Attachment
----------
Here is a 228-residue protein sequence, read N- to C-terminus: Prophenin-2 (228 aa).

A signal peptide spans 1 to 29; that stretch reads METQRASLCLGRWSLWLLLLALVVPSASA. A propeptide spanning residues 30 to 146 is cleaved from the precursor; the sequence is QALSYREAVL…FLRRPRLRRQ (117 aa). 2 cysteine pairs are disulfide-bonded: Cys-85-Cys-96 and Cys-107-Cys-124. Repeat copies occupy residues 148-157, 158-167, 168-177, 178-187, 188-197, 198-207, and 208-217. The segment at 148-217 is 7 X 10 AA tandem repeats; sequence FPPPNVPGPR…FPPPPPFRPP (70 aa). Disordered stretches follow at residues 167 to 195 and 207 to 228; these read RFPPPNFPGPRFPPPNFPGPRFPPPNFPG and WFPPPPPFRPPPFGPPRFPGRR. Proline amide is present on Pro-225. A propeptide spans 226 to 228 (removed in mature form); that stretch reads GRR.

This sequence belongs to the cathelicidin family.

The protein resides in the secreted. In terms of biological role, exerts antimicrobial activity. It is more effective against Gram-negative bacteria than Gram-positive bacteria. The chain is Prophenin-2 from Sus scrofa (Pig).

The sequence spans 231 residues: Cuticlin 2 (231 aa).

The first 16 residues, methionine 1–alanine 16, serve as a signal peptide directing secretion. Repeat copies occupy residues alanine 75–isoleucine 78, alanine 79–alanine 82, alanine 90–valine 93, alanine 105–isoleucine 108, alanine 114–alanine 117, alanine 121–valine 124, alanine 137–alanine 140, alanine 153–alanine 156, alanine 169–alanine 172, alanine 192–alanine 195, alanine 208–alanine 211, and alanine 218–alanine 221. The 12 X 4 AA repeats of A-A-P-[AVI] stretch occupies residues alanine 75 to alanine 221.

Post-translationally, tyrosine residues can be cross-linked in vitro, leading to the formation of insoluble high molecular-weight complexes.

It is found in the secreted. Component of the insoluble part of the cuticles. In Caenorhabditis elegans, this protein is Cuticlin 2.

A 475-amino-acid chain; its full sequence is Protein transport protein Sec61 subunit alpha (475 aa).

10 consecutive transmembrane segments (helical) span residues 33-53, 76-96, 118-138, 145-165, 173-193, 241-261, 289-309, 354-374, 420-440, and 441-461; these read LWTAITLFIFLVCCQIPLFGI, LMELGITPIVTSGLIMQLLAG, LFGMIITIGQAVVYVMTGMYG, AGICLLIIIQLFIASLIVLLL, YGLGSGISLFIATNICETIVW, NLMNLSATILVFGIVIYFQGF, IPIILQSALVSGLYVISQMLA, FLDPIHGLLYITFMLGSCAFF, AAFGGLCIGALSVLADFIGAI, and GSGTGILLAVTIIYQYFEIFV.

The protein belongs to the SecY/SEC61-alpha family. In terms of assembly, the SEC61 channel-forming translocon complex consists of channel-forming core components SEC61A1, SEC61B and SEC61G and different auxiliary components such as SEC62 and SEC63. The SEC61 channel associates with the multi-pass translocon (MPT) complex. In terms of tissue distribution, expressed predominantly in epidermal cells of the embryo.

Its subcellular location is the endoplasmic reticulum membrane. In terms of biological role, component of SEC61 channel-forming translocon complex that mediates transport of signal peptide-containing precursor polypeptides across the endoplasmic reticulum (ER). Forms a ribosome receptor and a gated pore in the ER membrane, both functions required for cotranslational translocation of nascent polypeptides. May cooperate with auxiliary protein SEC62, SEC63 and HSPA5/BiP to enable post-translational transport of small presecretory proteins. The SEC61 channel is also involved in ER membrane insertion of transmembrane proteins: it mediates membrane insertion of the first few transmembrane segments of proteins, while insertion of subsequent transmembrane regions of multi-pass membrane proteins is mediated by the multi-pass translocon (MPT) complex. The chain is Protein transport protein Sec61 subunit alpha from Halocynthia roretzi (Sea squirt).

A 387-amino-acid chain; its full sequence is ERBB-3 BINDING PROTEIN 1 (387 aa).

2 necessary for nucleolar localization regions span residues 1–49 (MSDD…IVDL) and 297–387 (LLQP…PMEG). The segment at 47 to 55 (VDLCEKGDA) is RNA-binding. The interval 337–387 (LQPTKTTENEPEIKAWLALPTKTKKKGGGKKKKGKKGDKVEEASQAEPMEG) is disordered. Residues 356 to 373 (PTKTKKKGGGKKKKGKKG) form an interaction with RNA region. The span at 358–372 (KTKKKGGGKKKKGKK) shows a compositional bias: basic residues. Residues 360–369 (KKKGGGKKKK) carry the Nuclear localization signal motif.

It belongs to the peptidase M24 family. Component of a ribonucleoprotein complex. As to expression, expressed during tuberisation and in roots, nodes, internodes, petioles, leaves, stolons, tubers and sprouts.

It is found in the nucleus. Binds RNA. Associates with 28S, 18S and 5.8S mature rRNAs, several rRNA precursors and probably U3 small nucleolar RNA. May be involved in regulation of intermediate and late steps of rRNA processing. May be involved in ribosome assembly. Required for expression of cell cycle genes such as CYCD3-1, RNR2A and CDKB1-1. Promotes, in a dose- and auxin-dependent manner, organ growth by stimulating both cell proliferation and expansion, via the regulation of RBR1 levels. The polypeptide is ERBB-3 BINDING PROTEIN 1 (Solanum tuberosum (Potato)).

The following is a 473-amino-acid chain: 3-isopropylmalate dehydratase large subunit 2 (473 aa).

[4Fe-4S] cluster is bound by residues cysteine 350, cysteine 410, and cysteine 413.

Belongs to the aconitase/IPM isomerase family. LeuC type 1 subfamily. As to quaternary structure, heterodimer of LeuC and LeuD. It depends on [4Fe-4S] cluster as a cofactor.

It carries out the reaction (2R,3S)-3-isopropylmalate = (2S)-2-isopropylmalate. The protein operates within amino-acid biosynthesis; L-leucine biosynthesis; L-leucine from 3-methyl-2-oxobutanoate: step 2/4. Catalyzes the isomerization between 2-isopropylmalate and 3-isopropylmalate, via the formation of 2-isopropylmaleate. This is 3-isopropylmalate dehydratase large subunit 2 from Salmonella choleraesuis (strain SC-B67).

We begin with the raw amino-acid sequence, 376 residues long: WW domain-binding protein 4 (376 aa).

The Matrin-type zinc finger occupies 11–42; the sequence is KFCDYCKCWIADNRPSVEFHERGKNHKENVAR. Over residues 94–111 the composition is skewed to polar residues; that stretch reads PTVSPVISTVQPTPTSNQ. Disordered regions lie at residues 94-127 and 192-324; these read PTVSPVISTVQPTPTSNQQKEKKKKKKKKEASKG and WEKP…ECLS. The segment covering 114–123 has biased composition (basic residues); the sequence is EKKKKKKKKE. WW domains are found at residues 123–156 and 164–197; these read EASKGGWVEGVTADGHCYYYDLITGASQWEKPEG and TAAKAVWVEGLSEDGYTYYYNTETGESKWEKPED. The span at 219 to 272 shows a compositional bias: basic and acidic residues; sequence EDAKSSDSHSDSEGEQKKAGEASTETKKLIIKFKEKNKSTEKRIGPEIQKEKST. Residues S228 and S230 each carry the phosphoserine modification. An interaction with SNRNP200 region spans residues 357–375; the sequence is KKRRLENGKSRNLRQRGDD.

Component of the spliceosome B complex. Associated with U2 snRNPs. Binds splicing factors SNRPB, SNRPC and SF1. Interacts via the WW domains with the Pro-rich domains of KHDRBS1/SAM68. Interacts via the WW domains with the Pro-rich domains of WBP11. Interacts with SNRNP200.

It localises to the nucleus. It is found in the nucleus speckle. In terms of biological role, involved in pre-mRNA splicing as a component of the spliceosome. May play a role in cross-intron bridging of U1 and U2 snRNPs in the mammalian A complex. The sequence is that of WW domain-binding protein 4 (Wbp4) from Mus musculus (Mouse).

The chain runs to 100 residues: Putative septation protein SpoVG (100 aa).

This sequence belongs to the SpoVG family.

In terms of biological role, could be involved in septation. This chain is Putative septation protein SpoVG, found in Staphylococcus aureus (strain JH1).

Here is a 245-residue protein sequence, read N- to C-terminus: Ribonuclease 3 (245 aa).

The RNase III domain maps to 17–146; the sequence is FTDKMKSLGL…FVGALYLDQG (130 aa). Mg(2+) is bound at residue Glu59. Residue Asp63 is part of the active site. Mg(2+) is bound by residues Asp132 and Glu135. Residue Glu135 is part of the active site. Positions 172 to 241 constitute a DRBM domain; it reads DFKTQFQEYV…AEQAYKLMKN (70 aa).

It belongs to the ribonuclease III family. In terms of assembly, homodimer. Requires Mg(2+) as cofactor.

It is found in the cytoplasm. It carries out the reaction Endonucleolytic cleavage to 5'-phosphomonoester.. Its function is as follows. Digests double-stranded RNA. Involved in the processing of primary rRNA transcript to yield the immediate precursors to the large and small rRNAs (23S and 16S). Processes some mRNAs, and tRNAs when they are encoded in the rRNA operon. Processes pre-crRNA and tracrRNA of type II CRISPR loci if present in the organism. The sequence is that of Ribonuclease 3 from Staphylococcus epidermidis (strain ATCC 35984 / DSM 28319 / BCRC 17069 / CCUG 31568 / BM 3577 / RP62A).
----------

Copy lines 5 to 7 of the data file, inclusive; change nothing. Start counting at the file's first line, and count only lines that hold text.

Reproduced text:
The sequence spans 231 residues: Cuticlin 2 (231 aa).

The first 16 residues, methionine 1–alanine 16, serve as a signal peptide directing secretion. Repeat copies occupy residues alanine 75–isoleucine 78, alanine 79–alanine 82, alanine 90–valine 93, alanine 105–isoleucine 108, alanine 114–alanine 117, alanine 121–valine 124, alanine 137–alanine 140, alanine 153–alanine 156, alanine 169–alanine 172, alanine 192–alanine 195, alanine 208–alanine 211, and alanine 218–alanine 221. The 12 X 4 AA repeats of A-A-P-[AVI] stretch occupies residues alanine 75 to alanine 221.

Post-translationally, tyrosine residues can be cross-linked in vitro, leading to the formation of insoluble high molecular-weight complexes.